New Study Pinpoints Alcoholism Genes

Plus: The opioid epidemic is literally breaking hearts, and an encouraging vaping study out of the University of Nebraska

By William Wagner

Science seems to be edging closer to solving the riddle of alcohol use disorder (AUD). For a new study published in Nature, researchers identified a comprehensive list of genes that are associated with problem drinking.

Other notable topics this week include the rise in opioid-related cardiac arrests and some promising numbers regarding youth vaping.

From Nature:
Pinpointing Drinking Genes

A groundbreaking study out of the Icahn School of Medicine at Mount Sinai in New York sheds more light on alcoholism’s genetic component. Scientists from the school used multi-omics, a way of performing biological analyses of large and diverse sets of data, to pinpoint a number of AUD “causal” genes. “To the best of our knowledge, this is the largest systematic multi-omics integration analysis to identify the functional impact of variants and genes associated with … distinct aspects of alcohol involvement,” the study’s authors write in Nature.

Once the work of the Icahn School of Medicine researchers is fully harnessed, it could have far-reaching implications. In a news release, Manav Kapoor, Ph.D., the study’s first author, said, “Identification of causal variants and genes underlying genome-wide association study (GWAS) loci is essential to understand the biology of alcohol use disorder to improve its treatment.” Additionally, the study revealed a connection between alcoholism and Alzheimer’s disease.

youth vaping
More and more youths want to at least try to quit vaping.

From Pediatrics:
Good News from the Vaping Front

There’s been a lot of messaging around the potential dangers of vaping, and it seems to be getting through. According to a study conducted by Hongying Dai, Ph.D., associate dean of research in the University of Nebraska’s College of Public Health, 53.4% of youth e-cigarette users (approximately 11 to 18 years old) reported that they planned to quit, and 67.4% said they already had tried within the previous year. Overall, boys were more inclined than girls to want to quit. The statistics were culled from the 2020 National Youth Tobacco Survey.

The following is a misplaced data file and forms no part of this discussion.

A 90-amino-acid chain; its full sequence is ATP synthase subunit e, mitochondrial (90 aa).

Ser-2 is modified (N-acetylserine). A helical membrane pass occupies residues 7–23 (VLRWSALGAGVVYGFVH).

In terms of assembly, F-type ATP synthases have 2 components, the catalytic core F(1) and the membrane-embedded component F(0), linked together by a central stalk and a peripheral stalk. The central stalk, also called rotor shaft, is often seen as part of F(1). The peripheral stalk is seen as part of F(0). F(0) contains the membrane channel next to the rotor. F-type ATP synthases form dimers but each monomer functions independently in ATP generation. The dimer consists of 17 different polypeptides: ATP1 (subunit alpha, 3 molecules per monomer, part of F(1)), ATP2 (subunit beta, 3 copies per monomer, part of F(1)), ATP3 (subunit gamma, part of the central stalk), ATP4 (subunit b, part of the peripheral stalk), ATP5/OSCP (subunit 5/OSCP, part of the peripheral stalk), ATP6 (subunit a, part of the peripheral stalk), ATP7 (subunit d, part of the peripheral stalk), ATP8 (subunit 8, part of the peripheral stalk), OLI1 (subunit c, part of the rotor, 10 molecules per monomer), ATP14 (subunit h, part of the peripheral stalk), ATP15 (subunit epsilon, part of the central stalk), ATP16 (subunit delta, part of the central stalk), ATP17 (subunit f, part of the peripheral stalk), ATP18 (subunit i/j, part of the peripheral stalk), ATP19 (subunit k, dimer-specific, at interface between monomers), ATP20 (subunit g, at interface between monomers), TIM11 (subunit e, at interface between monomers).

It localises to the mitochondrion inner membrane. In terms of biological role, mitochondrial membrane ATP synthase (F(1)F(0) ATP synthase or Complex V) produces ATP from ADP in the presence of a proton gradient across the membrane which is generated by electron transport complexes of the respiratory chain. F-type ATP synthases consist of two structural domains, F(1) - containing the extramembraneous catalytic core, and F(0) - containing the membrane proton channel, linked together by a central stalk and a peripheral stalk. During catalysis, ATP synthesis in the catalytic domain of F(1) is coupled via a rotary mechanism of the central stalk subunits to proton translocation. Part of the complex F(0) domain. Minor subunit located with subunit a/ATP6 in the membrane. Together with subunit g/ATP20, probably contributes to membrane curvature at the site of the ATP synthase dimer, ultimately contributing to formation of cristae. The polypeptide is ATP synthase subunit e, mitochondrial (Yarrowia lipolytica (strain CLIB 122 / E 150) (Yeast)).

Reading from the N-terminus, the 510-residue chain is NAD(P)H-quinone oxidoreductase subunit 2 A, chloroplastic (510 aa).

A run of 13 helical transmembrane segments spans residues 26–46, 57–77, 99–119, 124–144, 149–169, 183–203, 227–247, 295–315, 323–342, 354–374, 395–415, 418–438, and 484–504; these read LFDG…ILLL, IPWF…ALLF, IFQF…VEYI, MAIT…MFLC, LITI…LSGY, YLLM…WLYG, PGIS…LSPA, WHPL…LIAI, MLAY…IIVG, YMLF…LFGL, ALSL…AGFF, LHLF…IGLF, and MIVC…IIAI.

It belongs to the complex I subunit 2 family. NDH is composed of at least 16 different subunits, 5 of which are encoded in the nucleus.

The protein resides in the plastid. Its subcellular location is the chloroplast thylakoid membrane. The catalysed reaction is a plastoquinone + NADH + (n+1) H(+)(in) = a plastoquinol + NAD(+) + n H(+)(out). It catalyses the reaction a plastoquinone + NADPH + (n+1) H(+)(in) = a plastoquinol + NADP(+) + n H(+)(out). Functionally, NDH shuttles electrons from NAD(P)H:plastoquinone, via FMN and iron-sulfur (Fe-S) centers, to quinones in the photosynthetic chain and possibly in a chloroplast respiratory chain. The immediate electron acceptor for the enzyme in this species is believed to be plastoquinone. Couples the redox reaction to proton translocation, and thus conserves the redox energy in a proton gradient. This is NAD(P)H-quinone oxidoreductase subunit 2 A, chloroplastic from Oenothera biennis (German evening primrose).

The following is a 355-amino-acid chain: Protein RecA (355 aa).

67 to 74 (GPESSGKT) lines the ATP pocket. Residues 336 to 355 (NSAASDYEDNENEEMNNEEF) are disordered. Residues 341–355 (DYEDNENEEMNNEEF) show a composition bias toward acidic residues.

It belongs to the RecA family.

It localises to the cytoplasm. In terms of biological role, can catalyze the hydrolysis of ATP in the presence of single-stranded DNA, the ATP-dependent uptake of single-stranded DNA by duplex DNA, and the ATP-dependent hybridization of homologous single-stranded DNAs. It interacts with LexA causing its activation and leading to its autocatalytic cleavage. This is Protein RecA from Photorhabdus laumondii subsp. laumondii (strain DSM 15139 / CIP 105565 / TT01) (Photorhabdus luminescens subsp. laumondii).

A study by the European Society of Cardiologists shows that the number of cardiac arrests in the U.S. related to opioids has risen precipitously in recent years. Tapping into the U.S. Nationwide Readmissions Database (NRD), the research team determined that 3.1% of the hospitalizations for cardiac arrest from 2012 to 2018 were linked to opioids, which was “on par with the rate of cardiac arrest from other causes,” according to a news release about the study.

Public health strategies including increased surveillance, research and tracking [of] opioid cases are desperately needed to curtail this epidemic.”

—Senada S. Malik, University of New England in Maine

It’s yet another example of the carnage wrought by the opioid epidemic. “The rising use of opioids is having a devastating impact on the lives of many Americans,” said Senada S. Malik, a medical researcher at the University of New England in Maine and the leader of the study. “Abuse of these drugs has been linked with poor lifestyle choices, including excessive alcohol intake, lack of exercise, insufficient sleep and smoking—which can lead to a downward spiral of poor decision-making. A constant need for opioids contributes to addiction, depression, poverty, unemployment and criminal/legal problems. Public health strategies including increased surveillance, research and tracking [of] opioid cases are desperately needed to curtail this epidemic.”

Top photo: Shutterstock; bottom photo: Don Deflin Almonte

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